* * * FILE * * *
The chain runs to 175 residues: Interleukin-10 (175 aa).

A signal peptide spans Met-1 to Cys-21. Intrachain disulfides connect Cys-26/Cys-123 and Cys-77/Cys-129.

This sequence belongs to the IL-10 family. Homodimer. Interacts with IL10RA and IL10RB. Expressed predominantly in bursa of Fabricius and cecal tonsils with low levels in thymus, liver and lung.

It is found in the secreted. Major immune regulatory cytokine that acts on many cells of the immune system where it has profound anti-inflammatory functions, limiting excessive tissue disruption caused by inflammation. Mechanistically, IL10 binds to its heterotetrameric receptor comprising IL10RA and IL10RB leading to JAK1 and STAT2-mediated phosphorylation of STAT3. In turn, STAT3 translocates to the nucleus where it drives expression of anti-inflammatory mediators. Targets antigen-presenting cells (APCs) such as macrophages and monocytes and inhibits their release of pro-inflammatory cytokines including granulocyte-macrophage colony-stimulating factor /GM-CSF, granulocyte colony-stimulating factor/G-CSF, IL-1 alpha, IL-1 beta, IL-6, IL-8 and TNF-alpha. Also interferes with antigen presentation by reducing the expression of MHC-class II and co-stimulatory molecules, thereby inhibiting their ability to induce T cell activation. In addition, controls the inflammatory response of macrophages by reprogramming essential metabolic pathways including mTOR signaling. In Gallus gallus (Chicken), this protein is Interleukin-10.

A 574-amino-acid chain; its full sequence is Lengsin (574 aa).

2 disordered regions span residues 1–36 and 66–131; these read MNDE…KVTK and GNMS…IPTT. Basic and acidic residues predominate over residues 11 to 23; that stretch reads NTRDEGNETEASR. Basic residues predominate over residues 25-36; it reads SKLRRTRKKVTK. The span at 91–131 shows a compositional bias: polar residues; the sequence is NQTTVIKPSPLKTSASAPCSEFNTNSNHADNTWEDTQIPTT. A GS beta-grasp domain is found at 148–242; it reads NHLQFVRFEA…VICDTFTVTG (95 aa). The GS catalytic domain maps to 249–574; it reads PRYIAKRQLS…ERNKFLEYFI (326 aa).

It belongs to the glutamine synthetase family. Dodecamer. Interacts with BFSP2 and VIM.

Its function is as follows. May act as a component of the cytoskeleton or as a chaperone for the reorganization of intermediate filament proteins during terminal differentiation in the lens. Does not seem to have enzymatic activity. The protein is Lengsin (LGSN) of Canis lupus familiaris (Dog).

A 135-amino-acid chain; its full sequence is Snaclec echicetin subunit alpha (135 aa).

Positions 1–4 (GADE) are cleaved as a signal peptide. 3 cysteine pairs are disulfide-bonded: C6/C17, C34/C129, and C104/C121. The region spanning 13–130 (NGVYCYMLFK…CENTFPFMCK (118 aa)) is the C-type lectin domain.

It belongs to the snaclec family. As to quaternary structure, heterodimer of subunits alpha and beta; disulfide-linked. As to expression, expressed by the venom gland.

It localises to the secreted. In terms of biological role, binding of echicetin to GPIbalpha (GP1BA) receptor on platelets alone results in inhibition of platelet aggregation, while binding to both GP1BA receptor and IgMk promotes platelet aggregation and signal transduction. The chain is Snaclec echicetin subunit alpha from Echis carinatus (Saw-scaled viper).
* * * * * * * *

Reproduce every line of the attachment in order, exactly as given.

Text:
The chain runs to 175 residues: Interleukin-10 (175 aa).

A signal peptide spans Met-1 to Cys-21. Intrachain disulfides connect Cys-26/Cys-123 and Cys-77/Cys-129.

This sequence belongs to the IL-10 family. Homodimer. Interacts with IL10RA and IL10RB. Expressed predominantly in bursa of Fabricius and cecal tonsils with low levels in thymus, liver and lung.

It is found in the secreted. Major immune regulatory cytokine that acts on many cells of the immune system where it has profound anti-inflammatory functions, limiting excessive tissue disruption caused by inflammation. Mechanistically, IL10 binds to its heterotetrameric receptor comprising IL10RA and IL10RB leading to JAK1 and STAT2-mediated phosphorylation of STAT3. In turn, STAT3 translocates to the nucleus where it drives expression of anti-inflammatory mediators. Targets antigen-presenting cells (APCs) such as macrophages and monocytes and inhibits their release of pro-inflammatory cytokines including granulocyte-macrophage colony-stimulating factor /GM-CSF, granulocyte colony-stimulating factor/G-CSF, IL-1 alpha, IL-1 beta, IL-6, IL-8 and TNF-alpha. Also interferes with antigen presentation by reducing the expression of MHC-class II and co-stimulatory molecules, thereby inhibiting their ability to induce T cell activation. In addition, controls the inflammatory response of macrophages by reprogramming essential metabolic pathways including mTOR signaling. In Gallus gallus (Chicken), this protein is Interleukin-10.

A 574-amino-acid chain; its full sequence is Lengsin (574 aa).

2 disordered regions span residues 1–36 and 66–131; these read MNDE…KVTK and GNMS…IPTT. Basic and acidic residues predominate over residues 11 to 23; that stretch reads NTRDEGNETEASR. Basic residues predominate over residues 25-36; it reads SKLRRTRKKVTK. The span at 91–131 shows a compositional bias: polar residues; the sequence is NQTTVIKPSPLKTSASAPCSEFNTNSNHADNTWEDTQIPTT. A GS beta-grasp domain is found at 148–242; it reads NHLQFVRFEA…VICDTFTVTG (95 aa). The GS catalytic domain maps to 249–574; it reads PRYIAKRQLS…ERNKFLEYFI (326 aa).

It belongs to the glutamine synthetase family. Dodecamer. Interacts with BFSP2 and VIM.

Its function is as follows. May act as a component of the cytoskeleton or as a chaperone for the reorganization of intermediate filament proteins during terminal differentiation in the lens. Does not seem to have enzymatic activity. The protein is Lengsin (LGSN) of Canis lupus familiaris (Dog).

A 135-amino-acid chain; its full sequence is Snaclec echicetin subunit alpha (135 aa).

Positions 1–4 (GADE) are cleaved as a signal peptide. 3 cysteine pairs are disulfide-bonded: C6/C17, C34/C129, and C104/C121. The region spanning 13–130 (NGVYCYMLFK…CENTFPFMCK (118 aa)) is the C-type lectin domain.

It belongs to the snaclec family. As to quaternary structure, heterodimer of subunits alpha and beta; disulfide-linked. As to expression, expressed by the venom gland.

It localises to the secreted. In terms of biological role, binding of echicetin to GPIbalpha (GP1BA) receptor on platelets alone results in inhibition of platelet aggregation, while binding to both GP1BA receptor and IgMk promotes platelet aggregation and signal transduction. The chain is Snaclec echicetin subunit alpha from Echis carinatus (Saw-scaled viper).